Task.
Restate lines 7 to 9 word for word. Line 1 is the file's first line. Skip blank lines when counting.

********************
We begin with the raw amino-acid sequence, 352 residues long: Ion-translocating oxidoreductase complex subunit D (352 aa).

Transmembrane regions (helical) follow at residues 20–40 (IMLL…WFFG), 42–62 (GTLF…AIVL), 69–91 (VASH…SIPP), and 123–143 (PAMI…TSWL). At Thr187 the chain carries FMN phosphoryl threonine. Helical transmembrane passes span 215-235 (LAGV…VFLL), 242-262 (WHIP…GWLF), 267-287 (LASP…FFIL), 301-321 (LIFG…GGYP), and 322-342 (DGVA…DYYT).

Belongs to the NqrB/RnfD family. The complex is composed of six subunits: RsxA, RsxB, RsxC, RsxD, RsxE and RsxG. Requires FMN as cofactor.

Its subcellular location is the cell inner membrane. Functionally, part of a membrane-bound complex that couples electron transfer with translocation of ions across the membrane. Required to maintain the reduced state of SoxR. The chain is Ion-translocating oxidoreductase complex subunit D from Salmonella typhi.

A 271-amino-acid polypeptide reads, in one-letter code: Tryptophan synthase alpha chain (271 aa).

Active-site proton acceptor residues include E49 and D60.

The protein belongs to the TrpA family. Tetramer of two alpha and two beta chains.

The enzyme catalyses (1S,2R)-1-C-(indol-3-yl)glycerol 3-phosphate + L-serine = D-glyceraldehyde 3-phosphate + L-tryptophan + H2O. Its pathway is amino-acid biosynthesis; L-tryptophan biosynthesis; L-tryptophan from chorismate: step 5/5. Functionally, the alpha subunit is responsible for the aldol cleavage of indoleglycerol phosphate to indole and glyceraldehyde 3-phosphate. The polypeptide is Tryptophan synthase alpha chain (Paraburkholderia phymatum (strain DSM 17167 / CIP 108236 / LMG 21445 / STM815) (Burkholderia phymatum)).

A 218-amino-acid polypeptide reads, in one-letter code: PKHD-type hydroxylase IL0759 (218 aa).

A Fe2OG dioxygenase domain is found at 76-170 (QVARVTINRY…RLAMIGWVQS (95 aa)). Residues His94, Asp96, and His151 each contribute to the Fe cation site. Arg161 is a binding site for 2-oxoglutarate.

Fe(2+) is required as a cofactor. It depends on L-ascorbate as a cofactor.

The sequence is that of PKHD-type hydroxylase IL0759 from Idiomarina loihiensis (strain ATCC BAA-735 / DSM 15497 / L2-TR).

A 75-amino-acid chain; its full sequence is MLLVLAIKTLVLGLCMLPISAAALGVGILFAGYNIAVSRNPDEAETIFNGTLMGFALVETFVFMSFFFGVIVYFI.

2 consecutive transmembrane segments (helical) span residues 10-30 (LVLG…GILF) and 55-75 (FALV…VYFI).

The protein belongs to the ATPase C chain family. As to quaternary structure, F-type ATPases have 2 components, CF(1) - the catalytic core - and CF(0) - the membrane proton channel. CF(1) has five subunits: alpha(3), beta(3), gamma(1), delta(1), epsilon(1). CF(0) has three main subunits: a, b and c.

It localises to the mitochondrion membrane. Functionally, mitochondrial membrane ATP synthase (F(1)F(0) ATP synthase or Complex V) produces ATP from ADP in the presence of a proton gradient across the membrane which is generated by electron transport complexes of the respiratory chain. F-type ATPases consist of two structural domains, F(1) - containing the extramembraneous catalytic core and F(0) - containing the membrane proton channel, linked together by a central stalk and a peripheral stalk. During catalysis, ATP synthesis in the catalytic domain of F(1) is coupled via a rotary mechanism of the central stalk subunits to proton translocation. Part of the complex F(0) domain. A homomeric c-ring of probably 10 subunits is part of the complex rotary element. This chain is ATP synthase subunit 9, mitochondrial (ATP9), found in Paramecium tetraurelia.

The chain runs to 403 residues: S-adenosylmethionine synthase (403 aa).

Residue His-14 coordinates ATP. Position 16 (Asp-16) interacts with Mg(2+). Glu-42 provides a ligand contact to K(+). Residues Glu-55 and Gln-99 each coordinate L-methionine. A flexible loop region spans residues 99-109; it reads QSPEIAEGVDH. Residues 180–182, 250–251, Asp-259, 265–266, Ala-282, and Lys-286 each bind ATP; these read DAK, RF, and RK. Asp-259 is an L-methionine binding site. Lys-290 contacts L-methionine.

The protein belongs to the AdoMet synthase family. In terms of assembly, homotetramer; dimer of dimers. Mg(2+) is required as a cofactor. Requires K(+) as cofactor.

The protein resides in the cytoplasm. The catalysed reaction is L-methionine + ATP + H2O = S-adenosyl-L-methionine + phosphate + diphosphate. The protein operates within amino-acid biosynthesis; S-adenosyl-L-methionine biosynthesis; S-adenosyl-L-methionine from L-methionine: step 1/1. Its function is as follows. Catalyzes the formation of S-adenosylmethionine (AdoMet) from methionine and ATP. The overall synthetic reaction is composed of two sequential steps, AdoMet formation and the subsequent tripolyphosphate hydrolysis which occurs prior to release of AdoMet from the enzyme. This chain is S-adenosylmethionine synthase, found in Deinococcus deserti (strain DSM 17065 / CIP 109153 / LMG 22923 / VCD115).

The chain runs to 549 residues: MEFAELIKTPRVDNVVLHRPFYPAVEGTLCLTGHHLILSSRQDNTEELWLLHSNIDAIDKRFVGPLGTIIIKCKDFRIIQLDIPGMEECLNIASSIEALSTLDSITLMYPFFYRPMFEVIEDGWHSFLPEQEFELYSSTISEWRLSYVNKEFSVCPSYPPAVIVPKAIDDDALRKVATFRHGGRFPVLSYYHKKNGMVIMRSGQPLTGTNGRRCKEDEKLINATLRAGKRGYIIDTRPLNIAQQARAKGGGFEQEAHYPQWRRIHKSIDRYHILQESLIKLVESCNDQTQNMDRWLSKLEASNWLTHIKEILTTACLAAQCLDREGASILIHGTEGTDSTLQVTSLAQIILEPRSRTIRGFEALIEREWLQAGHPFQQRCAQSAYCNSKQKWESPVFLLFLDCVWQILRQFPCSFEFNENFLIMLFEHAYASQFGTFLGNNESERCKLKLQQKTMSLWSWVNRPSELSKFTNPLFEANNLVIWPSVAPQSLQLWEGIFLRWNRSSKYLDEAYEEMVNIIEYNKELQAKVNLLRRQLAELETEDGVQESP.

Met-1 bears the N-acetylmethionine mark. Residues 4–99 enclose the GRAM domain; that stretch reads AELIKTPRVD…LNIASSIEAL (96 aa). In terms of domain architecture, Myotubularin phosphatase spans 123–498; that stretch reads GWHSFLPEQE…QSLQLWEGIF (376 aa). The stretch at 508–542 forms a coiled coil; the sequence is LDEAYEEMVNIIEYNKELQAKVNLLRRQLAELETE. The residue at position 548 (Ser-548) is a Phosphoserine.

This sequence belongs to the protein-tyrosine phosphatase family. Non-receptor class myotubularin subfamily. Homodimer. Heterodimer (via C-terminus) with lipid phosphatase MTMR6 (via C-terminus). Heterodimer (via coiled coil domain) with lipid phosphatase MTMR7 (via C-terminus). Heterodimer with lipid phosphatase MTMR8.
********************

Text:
The protein belongs to the TrpA family. Tetramer of two alpha and two beta chains.

The enzyme catalyses (1S,2R)-1-C-(indol-3-yl)glycerol 3-phosphate + L-serine = D-glyceraldehyde 3-phosphate + L-tryptophan + H2O. Its pathway is amino-acid biosynthesis; L-tryptophan biosynthesis; L-tryptophan from chorismate: step 5/5. Functionally, the alpha subunit is responsible for the aldol cleavage of indoleglycerol phosphate to indole and glyceraldehyde 3-phosphate. The polypeptide is Tryptophan synthase alpha chain (Paraburkholderia phymatum (strain DSM 17167 / CIP 108236 / LMG 21445 / STM815) (Burkholderia phymatum)).

A 218-amino-acid polypeptide reads, in one-letter code: PKHD-type hydroxylase IL0759 (218 aa).